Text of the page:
(5) The Fifth Step

The three-layer film (125) undergoes patterning by exposure through a third mask pattern, development, and wet etching. The low-resistance semiconductor film (124) and the semiconductor film (119) undergo patterning by plasma etching with the etch selectivity properly controlled for the first gate insulating film (115) or the second gate insulating film (117) and the channel protective film (122). Patterning in this way integrally forms the source electrode (126 b), the drain electrode (126 a), and the island-like part of the low-resistance semiconductor film (124) under them. (Tertiary patterning)

(6) The Sixth Step

A 200 nm thick interlayer insulating film (127) of silicon nitride is deposited.

(7) The Seventh Step

A 100 nm thick ITO film is deposited by sputtering. The ITO film undergoes patterning by exposure through a fourth mask, development, and dry etching. In this way the pixel electrode (131) is formed. (Quaternary patterning)

The above-mentioned process gave the array substrate for the display device which is free from wiring defects due to splash even in the case where the wiring width is smaller than 30 μm and the pixel pitch is smaller than 0.25 mm.

The same result as the above-mentioned example may be obtained even if argon as the atmosphere gas is replaced by krypton (Kr) or neon (Ne).

The condition used in the above-mentioned process is merely exemplary; the inventors found that the same effect as above is obtained under different conditions as partly exemplified below.

TABLE 2
Sputtering conditions
Size of the glass substrate (101) 360 × 465 mm 550 × 650 mm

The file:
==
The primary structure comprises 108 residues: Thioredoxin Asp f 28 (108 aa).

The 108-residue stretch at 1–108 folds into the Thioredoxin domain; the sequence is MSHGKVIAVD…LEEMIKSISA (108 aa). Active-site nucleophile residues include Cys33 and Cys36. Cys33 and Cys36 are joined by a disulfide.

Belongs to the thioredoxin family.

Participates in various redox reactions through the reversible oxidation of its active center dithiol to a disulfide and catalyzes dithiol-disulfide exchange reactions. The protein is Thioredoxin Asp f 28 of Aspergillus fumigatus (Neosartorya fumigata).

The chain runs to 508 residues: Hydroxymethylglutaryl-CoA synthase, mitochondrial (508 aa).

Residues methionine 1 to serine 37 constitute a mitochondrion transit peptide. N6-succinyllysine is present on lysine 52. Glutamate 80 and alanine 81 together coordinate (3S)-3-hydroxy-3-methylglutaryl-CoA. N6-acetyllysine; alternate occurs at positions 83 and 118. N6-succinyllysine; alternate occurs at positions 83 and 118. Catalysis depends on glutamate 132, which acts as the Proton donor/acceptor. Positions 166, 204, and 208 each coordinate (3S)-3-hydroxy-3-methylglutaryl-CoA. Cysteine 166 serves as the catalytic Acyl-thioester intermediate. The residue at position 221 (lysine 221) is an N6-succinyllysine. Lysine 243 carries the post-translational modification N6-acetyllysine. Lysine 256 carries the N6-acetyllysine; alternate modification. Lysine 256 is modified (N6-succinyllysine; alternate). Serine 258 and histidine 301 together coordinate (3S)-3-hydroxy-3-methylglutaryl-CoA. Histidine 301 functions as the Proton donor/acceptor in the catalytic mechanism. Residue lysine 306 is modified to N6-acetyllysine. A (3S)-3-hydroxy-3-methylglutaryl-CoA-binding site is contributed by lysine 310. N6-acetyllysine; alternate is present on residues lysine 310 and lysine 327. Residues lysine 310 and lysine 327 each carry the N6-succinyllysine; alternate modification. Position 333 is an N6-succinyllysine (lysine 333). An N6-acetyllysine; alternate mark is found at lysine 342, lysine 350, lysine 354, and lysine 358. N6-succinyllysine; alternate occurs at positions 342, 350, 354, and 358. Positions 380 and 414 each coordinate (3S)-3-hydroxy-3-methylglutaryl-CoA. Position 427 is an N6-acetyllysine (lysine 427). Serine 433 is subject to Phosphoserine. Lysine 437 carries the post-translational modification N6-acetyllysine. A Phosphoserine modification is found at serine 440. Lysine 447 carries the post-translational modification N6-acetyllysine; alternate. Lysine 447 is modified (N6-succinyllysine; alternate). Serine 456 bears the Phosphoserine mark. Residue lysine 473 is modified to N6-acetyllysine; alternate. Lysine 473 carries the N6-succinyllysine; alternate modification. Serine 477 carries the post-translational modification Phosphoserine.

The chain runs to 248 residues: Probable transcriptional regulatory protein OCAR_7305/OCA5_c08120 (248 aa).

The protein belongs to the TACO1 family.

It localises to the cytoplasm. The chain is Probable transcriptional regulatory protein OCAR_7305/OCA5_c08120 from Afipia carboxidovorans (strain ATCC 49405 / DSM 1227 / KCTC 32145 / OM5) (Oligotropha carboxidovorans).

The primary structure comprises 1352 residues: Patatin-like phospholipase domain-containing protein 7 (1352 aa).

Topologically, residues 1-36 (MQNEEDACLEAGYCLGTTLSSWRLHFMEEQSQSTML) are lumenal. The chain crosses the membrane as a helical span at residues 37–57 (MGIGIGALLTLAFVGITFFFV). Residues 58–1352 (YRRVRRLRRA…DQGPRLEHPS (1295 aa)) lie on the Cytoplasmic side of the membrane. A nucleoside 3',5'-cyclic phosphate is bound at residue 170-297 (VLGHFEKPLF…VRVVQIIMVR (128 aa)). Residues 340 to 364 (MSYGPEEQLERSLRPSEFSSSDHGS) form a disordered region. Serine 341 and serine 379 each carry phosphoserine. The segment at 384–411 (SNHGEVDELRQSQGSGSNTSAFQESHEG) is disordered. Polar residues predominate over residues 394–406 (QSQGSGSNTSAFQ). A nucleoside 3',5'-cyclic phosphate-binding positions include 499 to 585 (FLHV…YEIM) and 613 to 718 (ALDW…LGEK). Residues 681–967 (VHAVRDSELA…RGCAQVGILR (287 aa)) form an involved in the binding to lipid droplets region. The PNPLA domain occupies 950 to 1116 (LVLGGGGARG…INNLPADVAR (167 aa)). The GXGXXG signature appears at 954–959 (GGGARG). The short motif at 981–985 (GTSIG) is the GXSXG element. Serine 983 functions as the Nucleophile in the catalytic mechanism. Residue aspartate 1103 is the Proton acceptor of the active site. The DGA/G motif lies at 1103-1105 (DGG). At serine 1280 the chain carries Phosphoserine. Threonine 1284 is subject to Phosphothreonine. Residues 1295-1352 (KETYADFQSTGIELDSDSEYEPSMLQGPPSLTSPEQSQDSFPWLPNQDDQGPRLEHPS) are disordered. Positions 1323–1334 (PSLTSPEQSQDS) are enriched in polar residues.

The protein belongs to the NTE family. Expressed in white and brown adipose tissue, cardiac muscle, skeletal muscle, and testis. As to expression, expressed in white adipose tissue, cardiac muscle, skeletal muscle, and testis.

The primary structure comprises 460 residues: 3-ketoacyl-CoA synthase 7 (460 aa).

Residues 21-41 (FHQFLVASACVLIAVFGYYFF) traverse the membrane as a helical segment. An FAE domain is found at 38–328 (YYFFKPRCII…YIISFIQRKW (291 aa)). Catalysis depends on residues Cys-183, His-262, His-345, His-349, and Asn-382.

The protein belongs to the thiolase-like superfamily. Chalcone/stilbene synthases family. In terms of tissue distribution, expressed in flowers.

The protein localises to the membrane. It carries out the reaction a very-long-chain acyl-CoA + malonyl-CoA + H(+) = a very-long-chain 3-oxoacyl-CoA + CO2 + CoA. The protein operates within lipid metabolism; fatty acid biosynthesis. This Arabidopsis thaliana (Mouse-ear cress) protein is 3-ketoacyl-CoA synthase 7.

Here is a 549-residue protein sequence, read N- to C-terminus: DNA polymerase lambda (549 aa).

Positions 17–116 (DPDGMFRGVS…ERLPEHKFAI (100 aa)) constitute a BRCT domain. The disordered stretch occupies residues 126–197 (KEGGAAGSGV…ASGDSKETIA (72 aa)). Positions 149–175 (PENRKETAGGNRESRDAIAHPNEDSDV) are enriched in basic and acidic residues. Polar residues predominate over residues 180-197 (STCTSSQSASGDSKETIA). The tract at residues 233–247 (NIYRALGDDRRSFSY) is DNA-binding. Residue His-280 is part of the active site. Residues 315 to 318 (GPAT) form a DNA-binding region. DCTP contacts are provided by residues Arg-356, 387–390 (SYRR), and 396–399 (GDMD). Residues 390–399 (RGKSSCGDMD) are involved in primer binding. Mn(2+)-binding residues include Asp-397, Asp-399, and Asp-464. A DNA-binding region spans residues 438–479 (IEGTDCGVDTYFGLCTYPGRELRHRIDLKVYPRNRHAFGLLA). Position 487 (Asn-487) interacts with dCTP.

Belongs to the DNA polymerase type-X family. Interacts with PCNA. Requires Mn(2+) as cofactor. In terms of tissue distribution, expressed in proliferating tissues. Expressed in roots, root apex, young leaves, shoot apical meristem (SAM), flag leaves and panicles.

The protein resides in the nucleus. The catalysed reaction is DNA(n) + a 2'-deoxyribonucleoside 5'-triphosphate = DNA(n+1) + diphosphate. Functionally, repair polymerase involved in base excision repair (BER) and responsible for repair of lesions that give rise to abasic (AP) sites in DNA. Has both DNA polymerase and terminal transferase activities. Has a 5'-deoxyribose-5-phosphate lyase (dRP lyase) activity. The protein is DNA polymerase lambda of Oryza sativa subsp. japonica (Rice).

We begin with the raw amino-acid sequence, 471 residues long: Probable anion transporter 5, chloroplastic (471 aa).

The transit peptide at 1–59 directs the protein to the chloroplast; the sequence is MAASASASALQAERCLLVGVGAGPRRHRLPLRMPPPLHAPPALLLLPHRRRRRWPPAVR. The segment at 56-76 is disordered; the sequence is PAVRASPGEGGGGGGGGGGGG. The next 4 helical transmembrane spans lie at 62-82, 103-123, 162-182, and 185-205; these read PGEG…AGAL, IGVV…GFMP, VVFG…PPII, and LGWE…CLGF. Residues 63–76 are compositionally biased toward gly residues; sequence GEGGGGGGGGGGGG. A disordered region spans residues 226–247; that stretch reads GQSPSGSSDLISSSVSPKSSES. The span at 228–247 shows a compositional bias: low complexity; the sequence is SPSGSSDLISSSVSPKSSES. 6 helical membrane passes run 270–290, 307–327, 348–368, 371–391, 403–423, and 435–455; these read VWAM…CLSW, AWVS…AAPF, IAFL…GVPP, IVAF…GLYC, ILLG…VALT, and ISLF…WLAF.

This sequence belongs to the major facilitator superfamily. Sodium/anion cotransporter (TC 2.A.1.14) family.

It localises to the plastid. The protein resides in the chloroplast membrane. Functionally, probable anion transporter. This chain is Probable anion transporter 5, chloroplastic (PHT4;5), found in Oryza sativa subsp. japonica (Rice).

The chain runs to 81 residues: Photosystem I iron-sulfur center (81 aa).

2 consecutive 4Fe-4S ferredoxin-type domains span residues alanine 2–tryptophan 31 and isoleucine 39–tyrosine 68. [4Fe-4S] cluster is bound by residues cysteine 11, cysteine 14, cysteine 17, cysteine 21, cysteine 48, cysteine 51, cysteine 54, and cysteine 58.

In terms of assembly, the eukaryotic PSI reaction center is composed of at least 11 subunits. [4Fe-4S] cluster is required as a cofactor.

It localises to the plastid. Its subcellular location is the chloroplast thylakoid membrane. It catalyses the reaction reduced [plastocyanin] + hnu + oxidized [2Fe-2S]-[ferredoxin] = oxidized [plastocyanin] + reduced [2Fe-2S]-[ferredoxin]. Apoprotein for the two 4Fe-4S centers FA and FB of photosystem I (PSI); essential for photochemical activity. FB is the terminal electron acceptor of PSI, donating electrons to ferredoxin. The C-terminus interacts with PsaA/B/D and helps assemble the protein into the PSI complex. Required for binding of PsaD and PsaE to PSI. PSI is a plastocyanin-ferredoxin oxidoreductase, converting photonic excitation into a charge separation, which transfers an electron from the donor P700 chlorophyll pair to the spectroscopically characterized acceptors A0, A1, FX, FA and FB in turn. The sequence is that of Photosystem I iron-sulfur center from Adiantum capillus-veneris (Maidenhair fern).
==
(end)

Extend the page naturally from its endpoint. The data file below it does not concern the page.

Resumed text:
Size of the first electrode (201) 120 × 530 mm 120 × 900 mm
Distance between the first electrode 70 mm 70 mm
(201) and the glass substrate (101)
Distance between the first electrode 55 mm 38 mm
(201) and the sputter magnet (202)
Magnetic flux density at the surface 200 Gauss 200 Gauss
of the sputter magnet (202)
Power density 24 W/cm2 36 W/cm2

The First Modified Example

The above-mentioned example may be modified as explained below with reference to FIGS. 6 to 13 and Tables 3 to 5. This modified example employs the DC sputtering apparatus of magnetron type as shown in FIGS. 6 to 8.

FIG. 6 is an extremely simplified schematic wiring diagram for the sputter chamber of the DC sputtering apparatus. The sputter chamber (1), which is a vacuum chamber, contains argon (Ar) as the sputter gas at a reduced pressure of 0.6 Pa. It holds a pair of electrodes (13, 14) facing each other, which are connected to a DC power source (12). Upon application of voltage across the paired electrodes (13, 14), plasma is generated on the surface of the first electrode (13) by magnetron discharge resulting from the action of the sputter magnet (2). This plasma ionizes the argon gas, and the resulting positive ions are accelerated by the electric field and caused to impinge upon the first electrode (13). This results in the target atoms being sputtered to form a thin film on the substrate (3). In this modified example, the DC power source (12) applies a voltage of about 550V across the anode and the cathode during normal sputtering. The DC power source (12) has its positive electrode connected to the ground wire (15).